I was walking along the Brisbane River, ten years later, waiting for the lights to change to stop the daytime traffic so I could cross the road when it came back to me, when I figured it out. I was dating the man who wanted to know how many men I had slept with and didn’t like the answer, who was tall and thin with a lions mane of red-hair that flicked with a rock and roll vibe. We had a lot of sex but, he never really made me come. He sweated a lot when he came. It dripped down his freckled white back. I don’t know why, but standing at the traffic lights that day I was thinking about Jeremy Jones. The man I always thought had been my first. I remember meeting him. Standing awkwardly alone in the dark of Rebecca Stewart’s party, I, the nerd girl, not knowing what to do, isolated in a garden that stretched like a paddock with invisible fences around flocks of cool kids. I looked over my shoulder as he walked towards me.  I blushed when he spoke. Weaving through the hills in the passenger seat of his car, watching his hand shift gears. Lying naked in his bed, dim lights making the sheets glow golden, warm and cold at the touch of his hand. We don’t have to do this, he said. I was silent. He asked if this was my first time. I nuzzled into his shoulder and kissed it. He wrapped his arms around me. Thick, strong arms of a man, not the boy he was, and he kissed me, fully. And ten days later on the last night before I was to leave the state, when we were in my tiny chariot looking out over the lights of Adelaide, the stars of the sky, I gave myself to him. The bad boy, the high school drop-out, expelled twice from the fancy private schools, working his parents vineyard, and who the next day would give me a photograph to remember him by in black jeans and bare torso holding a hand-gun. He leaned across me to push back the seat, dropping the back of it to be flat, all the while looking into my eyes, kissing me, my neck, the corner of my jaw, up to my ear, down to my chest. Caressing me, hands wrapping around shoulders, trailing arms to fingers, cupping breasts, pulling at the shape of my waist. He found the centre of me. In through the space between my legs. In through the wetness to my core. Pushing at it, pulling at me. Taking me with him to the middle of my being.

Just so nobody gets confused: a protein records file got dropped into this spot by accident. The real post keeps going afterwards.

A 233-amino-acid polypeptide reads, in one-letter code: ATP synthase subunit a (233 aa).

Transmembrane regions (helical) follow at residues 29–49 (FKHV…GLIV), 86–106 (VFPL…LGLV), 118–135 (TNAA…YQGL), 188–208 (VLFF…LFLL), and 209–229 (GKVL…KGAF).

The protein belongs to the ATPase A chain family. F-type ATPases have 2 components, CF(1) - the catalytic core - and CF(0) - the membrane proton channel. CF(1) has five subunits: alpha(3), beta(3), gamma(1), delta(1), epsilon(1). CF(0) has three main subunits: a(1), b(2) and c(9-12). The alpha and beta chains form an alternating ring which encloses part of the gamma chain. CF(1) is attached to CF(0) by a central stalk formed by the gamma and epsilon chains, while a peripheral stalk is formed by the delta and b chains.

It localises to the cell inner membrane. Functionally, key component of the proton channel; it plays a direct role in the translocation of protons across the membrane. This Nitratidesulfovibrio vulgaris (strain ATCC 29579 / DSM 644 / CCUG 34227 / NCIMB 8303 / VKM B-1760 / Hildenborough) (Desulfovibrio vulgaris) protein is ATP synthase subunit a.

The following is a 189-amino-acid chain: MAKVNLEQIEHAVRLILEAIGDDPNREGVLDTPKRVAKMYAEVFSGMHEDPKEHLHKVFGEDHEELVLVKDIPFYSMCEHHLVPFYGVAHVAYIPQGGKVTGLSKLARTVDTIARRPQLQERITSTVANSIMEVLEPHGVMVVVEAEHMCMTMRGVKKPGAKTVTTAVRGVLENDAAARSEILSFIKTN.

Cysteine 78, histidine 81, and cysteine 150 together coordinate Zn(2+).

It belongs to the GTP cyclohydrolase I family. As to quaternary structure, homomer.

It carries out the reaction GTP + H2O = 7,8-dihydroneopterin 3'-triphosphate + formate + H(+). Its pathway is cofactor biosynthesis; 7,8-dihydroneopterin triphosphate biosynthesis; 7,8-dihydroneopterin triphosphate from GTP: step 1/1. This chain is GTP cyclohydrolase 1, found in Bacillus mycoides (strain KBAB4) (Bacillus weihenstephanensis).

When we were past loving each other he asked me if I was sure I hadn’t done that before. It always seemed such a curious question. Didn’t make sense. Of course I hadn’t. He told me that it had been beautiful and I blushed and said no, I was a virgin. He told me that he had been with a few virgins before and that it wasn’t like that…  I told him it must have just been him, with me. And I believed it, until I was standing on that bridge in Brisbane and the wall around my memory fell open to show the secret that I was raped.  I can’t tell you how old I was when my virginity was taken from me. I don’t even know which summer it was that we were at that stupid farm. Can’t even tell you the guys name.

I still like to pretend it’s not the truth.